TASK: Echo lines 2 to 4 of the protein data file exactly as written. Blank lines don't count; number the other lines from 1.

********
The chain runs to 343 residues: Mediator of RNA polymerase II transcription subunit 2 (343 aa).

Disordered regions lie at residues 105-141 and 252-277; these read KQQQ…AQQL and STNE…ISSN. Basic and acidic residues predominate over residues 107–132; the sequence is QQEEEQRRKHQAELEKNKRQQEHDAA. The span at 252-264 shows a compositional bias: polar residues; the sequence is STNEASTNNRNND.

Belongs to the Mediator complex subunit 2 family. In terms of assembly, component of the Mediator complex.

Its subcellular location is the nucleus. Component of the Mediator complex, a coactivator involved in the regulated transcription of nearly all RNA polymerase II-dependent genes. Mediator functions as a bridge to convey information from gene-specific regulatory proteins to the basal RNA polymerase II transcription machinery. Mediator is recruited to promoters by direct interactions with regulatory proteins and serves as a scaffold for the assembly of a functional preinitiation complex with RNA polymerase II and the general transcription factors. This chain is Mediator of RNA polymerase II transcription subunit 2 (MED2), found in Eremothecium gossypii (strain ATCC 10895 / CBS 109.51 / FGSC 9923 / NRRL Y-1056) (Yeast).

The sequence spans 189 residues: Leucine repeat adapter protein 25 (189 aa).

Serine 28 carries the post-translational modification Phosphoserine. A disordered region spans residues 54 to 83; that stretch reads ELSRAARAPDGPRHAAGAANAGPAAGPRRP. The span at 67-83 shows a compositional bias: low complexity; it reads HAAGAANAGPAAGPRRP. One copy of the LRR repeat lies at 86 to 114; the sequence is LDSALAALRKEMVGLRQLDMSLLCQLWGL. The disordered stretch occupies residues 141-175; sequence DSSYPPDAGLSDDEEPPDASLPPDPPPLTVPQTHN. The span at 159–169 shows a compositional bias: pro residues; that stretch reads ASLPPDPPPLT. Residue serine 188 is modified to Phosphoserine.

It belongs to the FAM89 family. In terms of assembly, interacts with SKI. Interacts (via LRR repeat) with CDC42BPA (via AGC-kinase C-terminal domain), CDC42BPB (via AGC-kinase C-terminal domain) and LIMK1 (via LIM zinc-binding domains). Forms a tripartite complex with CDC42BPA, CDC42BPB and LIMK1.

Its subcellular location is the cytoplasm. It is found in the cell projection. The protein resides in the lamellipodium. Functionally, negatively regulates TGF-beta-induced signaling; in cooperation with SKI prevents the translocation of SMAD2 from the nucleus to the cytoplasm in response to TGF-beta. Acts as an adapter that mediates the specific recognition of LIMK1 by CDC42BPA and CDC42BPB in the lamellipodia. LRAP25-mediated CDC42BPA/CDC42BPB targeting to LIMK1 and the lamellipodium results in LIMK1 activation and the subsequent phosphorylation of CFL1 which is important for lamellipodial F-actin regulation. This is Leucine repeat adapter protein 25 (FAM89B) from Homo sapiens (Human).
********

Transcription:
Disordered regions lie at residues 105-141 and 252-277; these read KQQQ…AQQL and STNE…ISSN. Basic and acidic residues predominate over residues 107–132; the sequence is QQEEEQRRKHQAELEKNKRQQEHDAA. The span at 252-264 shows a compositional bias: polar residues; the sequence is STNEASTNNRNND.

Belongs to the Mediator complex subunit 2 family. In terms of assembly, component of the Mediator complex.

Its subcellular location is the nucleus. Component of the Mediator complex, a coactivator involved in the regulated transcription of nearly all RNA polymerase II-dependent genes. Mediator functions as a bridge to convey information from gene-specific regulatory proteins to the basal RNA polymerase II transcription machinery. Mediator is recruited to promoters by direct interactions with regulatory proteins and serves as a scaffold for the assembly of a functional preinitiation complex with RNA polymerase II and the general transcription factors. This chain is Mediator of RNA polymerase II transcription subunit 2 (MED2), found in Eremothecium gossypii (strain ATCC 10895 / CBS 109.51 / FGSC 9923 / NRRL Y-1056) (Yeast).